SPM Chemistry Form 5 Notes – Thermochemisty (Part 3)

by BerryBerryTeacher

in Berry Reference (Notes)

This is Part 3 of Berry Berry Easy‘s SPM Form 5 Chemistry chapter of Thermochemistry. Berry Readers who have read the previous two posts in this series would understand all about the basic definitions of thermochemistry, energy changes involving bonds and the various categories of ‘heats’. In this part, you’ll learn all about the Heat of Neutralisation.

While this topic might seemed difficult at first, it is essentially very easy once you understand that the heat of neutralisation is ALWAYS based on the pairs of acid-alkali involved. Try memorising all the four combinations of strong acid-strong alkali, weak acid-weak alkali, strong acid-weak alkali and weak acid-strong alkali. Yes, only four and that’s all that is, nothing more. Simple? Yes, so move on and read the following post.

SPM Chemistry Form 5 – Terminology and Concepts: Thermochemistry (Part 3)

Heat of Neutralisation (Form 4, Chapter 7 Acids and Bases)

  1. Heat of neutralisation – the heat change when one mole of water is formed from the reaction between an acid and an alkali.
  2. Neutralisation – a reaction between an acid reacts with a base (alkali) to form a salt and water.
  3. Hydrogen ion from acid reacts with hydroxide ions from alkali to form water. H+(aq) + OH-(aq) –> H2O(l)
  4. Neutralisation reaction gives out heat and always an exothermic reaction.

Example 1: (Strong acids – monoprotic acid and strong alkalis)
Chemical equation: HCl(aq) + NaOH(aq) –> NaCl(aq) + H2O(l)
Ionic equation: H+(aq) + OH-(aq) –> H2O(l)
Heat of neutralisation of strong acids and strong alkalis are the same (ΔH = -57.3 kJ mol-1)

Example 2: (Strong acids – diprotic acid and strong alkalis)
Chemical equation: H2SO4(aq) + NaOH(aq) –> Na2SO4(aq) + 2H2O(l)
Ionic equation: 2H+(aq) + 2OH-(aq) –> 2H2O(l)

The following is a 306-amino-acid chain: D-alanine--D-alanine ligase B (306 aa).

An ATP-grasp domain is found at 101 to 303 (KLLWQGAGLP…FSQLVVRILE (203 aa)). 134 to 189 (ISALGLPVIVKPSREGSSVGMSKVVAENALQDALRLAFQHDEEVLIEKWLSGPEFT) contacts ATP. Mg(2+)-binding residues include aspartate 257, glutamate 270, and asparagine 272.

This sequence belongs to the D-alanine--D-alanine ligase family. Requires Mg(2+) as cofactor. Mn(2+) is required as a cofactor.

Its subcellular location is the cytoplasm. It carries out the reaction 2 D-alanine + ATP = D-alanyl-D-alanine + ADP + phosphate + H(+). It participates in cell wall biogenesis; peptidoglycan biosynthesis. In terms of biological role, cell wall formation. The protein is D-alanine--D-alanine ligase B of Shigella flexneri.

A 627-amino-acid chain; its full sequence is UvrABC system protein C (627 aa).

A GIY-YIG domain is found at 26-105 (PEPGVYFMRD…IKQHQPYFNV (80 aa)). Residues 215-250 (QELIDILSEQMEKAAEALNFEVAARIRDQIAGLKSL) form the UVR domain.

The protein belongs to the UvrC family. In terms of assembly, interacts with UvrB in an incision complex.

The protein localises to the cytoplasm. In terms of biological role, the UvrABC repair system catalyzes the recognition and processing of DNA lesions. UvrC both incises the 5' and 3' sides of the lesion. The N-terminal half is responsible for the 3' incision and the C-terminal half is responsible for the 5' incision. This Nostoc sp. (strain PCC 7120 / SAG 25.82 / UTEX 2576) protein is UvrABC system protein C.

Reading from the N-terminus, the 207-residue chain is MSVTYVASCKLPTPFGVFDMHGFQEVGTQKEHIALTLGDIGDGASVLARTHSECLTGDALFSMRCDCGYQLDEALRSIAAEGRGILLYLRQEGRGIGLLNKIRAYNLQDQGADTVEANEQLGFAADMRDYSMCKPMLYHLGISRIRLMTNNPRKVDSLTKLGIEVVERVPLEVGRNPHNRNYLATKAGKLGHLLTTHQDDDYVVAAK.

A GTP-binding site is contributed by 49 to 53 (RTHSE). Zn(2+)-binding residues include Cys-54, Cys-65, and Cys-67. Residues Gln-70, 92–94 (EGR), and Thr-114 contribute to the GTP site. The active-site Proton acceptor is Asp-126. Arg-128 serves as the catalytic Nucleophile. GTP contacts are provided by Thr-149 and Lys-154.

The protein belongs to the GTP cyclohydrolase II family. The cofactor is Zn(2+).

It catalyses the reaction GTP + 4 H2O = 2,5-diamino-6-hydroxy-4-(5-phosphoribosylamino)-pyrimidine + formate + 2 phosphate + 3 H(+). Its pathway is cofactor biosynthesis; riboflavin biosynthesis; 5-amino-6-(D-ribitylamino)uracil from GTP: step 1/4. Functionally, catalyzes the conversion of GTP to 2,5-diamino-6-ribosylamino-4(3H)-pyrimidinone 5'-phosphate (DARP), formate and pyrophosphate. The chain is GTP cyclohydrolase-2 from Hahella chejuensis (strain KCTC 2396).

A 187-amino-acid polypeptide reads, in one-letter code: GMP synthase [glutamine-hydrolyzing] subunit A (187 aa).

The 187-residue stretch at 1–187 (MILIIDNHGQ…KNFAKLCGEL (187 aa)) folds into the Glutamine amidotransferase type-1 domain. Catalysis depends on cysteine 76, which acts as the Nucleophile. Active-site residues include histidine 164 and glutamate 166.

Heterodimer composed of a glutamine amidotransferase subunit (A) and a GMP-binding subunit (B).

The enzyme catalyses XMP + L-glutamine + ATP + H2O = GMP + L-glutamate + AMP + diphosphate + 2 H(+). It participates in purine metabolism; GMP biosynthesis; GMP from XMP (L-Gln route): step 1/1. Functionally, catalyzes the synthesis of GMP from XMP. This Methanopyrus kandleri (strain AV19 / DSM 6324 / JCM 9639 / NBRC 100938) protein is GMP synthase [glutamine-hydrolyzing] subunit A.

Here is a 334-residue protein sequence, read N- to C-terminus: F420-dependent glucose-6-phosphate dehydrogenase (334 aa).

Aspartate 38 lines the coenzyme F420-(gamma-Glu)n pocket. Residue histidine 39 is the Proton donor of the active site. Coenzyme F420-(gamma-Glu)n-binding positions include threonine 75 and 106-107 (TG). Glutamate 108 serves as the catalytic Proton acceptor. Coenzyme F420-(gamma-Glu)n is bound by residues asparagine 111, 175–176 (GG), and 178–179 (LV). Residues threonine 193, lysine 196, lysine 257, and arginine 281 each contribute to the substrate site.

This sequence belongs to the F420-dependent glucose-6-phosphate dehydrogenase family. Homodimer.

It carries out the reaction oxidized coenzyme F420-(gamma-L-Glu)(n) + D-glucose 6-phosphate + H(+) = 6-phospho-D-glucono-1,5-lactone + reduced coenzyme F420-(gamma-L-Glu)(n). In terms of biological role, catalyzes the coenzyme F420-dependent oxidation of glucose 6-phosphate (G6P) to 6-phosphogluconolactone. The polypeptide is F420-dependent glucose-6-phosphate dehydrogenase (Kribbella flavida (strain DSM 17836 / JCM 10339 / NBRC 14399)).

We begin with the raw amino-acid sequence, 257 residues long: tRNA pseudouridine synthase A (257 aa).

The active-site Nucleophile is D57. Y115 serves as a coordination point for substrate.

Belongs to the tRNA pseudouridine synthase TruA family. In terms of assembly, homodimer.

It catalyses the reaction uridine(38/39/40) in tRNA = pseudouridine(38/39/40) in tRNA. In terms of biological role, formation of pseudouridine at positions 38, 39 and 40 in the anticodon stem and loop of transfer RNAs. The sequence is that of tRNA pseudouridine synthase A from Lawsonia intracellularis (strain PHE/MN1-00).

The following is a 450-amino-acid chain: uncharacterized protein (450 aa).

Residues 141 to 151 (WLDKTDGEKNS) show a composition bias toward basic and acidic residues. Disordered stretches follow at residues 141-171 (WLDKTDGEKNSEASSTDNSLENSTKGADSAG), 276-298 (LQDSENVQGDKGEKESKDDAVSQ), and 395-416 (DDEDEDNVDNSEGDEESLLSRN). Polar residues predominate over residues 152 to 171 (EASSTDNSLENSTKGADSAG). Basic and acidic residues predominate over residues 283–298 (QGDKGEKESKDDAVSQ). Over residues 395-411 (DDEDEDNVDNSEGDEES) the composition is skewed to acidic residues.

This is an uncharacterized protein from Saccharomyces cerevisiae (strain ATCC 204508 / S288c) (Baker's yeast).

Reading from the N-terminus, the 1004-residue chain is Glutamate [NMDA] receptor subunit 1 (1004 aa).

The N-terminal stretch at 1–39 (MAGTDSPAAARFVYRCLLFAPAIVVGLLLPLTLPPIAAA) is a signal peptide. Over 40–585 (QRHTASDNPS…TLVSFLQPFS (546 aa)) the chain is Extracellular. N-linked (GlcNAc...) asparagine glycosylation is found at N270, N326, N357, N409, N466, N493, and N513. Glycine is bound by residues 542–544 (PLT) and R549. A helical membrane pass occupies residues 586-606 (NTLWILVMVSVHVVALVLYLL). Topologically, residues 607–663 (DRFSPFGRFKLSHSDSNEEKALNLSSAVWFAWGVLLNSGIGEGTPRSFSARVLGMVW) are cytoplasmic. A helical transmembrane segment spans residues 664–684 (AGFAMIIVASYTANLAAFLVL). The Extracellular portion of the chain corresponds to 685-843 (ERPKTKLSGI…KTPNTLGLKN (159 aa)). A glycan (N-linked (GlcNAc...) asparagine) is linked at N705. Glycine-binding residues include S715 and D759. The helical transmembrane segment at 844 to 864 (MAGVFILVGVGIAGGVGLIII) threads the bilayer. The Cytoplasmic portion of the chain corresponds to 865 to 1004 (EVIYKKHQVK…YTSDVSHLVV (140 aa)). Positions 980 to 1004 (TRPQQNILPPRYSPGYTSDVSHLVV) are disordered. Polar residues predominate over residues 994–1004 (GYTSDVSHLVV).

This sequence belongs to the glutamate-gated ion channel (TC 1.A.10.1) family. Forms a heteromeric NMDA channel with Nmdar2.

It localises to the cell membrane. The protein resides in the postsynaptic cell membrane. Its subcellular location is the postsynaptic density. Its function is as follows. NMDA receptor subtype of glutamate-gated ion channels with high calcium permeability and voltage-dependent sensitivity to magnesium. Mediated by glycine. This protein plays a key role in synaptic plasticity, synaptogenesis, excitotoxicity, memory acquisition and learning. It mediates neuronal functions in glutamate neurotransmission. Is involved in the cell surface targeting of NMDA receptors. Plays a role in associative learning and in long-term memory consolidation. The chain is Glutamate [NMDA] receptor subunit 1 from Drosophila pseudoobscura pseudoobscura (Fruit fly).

Heat of neutralisation of strong acids and strong alkalis are the same (ΔH = -57.3 kJ mol-1)

Example 3: (Weak acids and strong alkalis)
Chemical equation: CH3COOH(aq) + NaOH(aq) –> CH3COONa(aq) + H2O(l)
Ionic equation: H+(aq) + OH-(aq) –> H2O(l)
Heat of neutralisation of weak acids and strong alkalis are lower (ΔH = -55.0 kJ mol-1) than heat of neutralisation of strong acids and strong alkalis (ΔH = -57.3 kJ mol-1).

Example 4: (Strong acids and weak alkalis)
Chemical equation: HCl(aq) + NH4OH(aq) –> NH4Cl(aq) + H2O(l)
Ionic equation: H+(aq) + OH-(aq) –> H2O(l)
Heat of neutralisation of strong acids and weak alkalis are lower (ΔH = -51.5 kJ mol-1) than heat of neutralisation of strong acids and strong alkalis (ΔH = -57.3 kJ mol-1).

Example 5: (Weak acids and weak alkalis)
Chemical equation: CH3COOH(aq) + NH4OH(aq) –> NH4Cl(aq) + H2O(l)
Ionic equation: H+(aq) + OH-(aq) –> H2O(l)
Heat of neutralisation of strong acids and weak alkalis are lower (ΔH = -50.4 kJ mol-1) than heat of neutralisation of strong acids and strong alkalis (ΔH = -57.3 kJ mol-1).

The next post in this series would be the final post in the series of Thermochemistry SPM Form 5 from Berry Berry Easy. Heat of Combustion will be discussed in detailed in the next part where list of energy contents for different fuel substances, types of chemical equations and their corresponding heat of combustions will be given.

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